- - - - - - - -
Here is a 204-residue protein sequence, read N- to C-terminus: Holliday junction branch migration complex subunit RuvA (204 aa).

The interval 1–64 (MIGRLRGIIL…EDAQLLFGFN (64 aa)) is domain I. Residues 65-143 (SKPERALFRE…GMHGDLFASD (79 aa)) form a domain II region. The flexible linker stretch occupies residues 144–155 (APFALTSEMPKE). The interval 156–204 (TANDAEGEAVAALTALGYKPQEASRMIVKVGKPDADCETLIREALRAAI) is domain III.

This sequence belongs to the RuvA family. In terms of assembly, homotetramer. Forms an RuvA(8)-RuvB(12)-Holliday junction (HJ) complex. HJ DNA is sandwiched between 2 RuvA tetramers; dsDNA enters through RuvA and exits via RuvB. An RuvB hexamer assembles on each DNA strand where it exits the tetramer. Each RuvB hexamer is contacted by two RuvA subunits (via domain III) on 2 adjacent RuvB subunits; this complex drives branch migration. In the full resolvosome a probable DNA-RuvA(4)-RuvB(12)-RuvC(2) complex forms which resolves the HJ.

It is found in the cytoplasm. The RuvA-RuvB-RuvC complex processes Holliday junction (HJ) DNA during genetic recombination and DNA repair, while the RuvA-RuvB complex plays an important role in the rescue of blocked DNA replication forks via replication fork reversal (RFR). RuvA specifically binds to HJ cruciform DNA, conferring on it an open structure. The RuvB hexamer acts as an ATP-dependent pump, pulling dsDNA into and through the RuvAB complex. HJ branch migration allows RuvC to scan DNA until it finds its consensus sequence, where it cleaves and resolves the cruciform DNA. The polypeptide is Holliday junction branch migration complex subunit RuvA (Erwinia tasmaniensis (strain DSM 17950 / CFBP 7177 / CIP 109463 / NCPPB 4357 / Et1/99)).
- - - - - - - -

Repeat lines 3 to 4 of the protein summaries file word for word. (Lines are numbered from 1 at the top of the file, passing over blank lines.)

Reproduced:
This sequence belongs to the RuvA family. In terms of assembly, homotetramer. Forms an RuvA(8)-RuvB(12)-Holliday junction (HJ) complex. HJ DNA is sandwiched between 2 RuvA tetramers; dsDNA enters through RuvA and exits via RuvB. An RuvB hexamer assembles on each DNA strand where it exits the tetramer. Each RuvB hexamer is contacted by two RuvA subunits (via domain III) on 2 adjacent RuvB subunits; this complex drives branch migration. In the full resolvosome a probable DNA-RuvA(4)-RuvB(12)-RuvC(2) complex forms which resolves the HJ.

It is found in the cytoplasm. The RuvA-RuvB-RuvC complex processes Holliday junction (HJ) DNA during genetic recombination and DNA repair, while the RuvA-RuvB complex plays an important role in the rescue of blocked DNA replication forks via replication fork reversal (RFR). RuvA specifically binds to HJ cruciform DNA, conferring on it an open structure. The RuvB hexamer acts as an ATP-dependent pump, pulling dsDNA into and through the RuvAB complex. HJ branch migration allows RuvC to scan DNA until it finds its consensus sequence, where it cleaves and resolves the cruciform DNA. The polypeptide is Holliday junction branch migration complex subunit RuvA (Erwinia tasmaniensis (strain DSM 17950 / CFBP 7177 / CIP 109463 / NCPPB 4357 / Et1/99)).